Tuesday, May 02, 2006

Alan Hollinghurst's The Line of Beauty

I just finished Alan Hollinghurst’s The Line of Beauty, which is a beautiful, very satisfying read. It won the Booker prize in 2004. The story is about a young man, Nick, who moves in with the Feddens, the family of a university friend. This family is wealthy, the father a recently-successful Tory politician. Nick is in love with the son, Toby, and fascinated by the parents and daughter, and he lives with them observing them and loving them as well as passing judgment on them.

Nick gets labeled an “aesthete”; he is writing a dissertation on style in Henry James, and he has a wealth of cultural knowledge and opinions, and now he has the chance to leave his middle-class background behind and live in relative luxury. He is an outsider in many ways – an outsider to the Fedden’s world of money and influence and an outsider because of his sexuality. The book is a coming-of-age story: Nick explores his identity, his sexuality, and his relationship to the larger world of politics and money as he moves through his early 20s.

The story takes place in England in the 80s, and the rise of the Tories and Margaret Thatcher is in the novel’s background, with their severe economic policies and mistrust of social misfits. Nick finds himself more and more of an outsider to this world as the book goes on; as Gerald Fedden gets more and more successful, rich, and powerful, Nick’s deceptions and rebellions grow.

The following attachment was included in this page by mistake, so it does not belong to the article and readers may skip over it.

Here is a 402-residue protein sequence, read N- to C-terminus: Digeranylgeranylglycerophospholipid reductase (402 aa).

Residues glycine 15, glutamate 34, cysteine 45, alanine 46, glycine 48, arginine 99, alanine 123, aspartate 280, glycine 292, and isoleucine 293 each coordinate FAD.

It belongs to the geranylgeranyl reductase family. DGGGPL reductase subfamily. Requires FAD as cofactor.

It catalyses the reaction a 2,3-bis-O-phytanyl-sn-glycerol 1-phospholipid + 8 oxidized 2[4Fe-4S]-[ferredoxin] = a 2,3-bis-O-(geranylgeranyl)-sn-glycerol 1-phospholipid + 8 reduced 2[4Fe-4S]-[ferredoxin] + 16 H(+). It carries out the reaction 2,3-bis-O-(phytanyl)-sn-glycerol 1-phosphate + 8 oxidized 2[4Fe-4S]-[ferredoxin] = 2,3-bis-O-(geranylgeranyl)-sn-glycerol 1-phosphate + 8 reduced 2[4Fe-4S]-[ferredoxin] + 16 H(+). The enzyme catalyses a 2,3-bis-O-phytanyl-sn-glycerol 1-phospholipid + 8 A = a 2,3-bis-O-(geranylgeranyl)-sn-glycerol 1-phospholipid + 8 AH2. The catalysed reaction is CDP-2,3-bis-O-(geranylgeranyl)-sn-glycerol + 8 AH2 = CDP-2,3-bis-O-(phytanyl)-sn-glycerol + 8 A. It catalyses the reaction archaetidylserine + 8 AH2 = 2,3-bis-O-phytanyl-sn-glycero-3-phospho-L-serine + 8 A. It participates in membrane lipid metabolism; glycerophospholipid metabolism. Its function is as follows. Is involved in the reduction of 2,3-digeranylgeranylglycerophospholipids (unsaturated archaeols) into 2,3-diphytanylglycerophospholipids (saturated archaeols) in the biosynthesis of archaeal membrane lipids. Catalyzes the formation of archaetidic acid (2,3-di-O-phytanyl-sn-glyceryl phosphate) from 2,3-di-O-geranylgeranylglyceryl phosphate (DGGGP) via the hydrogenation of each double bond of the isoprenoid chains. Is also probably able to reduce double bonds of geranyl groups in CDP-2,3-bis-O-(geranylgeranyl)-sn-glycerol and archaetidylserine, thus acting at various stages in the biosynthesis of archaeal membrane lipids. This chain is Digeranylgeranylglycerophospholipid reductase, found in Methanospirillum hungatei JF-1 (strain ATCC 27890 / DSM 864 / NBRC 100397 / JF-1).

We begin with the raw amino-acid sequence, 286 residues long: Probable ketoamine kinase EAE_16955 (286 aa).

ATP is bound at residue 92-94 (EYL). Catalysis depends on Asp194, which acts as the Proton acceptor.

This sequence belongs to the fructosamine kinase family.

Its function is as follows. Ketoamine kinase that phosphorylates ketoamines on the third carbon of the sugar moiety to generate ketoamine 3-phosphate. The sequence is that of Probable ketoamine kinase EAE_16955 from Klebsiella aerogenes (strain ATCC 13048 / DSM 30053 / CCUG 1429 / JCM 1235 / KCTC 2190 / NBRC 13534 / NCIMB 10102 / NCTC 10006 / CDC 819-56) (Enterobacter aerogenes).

What moved me most about the novel is the close and careful observations of the narrator, a third person narrator centered on Nick’s consciousness. We get many, many descriptions of the intricacies of conversation, shifting moods, and facial expressions, in a very Jamesian manner. Much of the novel is taken up with party scenes, parties where much political lobbying and social competing goes on, and we see Nick carefully winding his way through conversation after conversation, sensitive to every nuance of what is said and implied. I love this kind of observation and analysis – what can be more interesting than thinking about the way people act and talk, their motivations and desires? The plot moves slowly, but I never found it boring; the heart of the novel is in the human interaction, not in exciting plot twists, although they are here too.

Beauty haunts the novel – the line of beauty is from William Hogarth’s 18th-century work The Analysis of Beauty, and it is an “S”-shaped curved which he thought is a part of every successful work of art. Nick chases after beauty, in books and art, in men, in life, and he sometimes finds it. His pursuit of beauty is at odds with the political culture around him, which values efficiency, industry, and economic growth over matters of aesthetics. It seems to me that a number of contemporary writers are interested in aesthetics and what role beauty might have in our culture – Zadie Smith’s book On Beauty comes to mind as does Elaine Scarry’s On Beauty and Being Just. I’ve read neither book, but I wonder if this is a trend.

I enjoyed getting lost in the world of the book. It’s a much wealthier, more sophisticated and cultured world than I’ll ever be a part of, and so as a reader, I was curious about it all and also aware that these characters wouldn’t think much of me, most likely. But in reading, that’s okay.

I’m planning on reading Hilary Mantel’s Beyond Black next.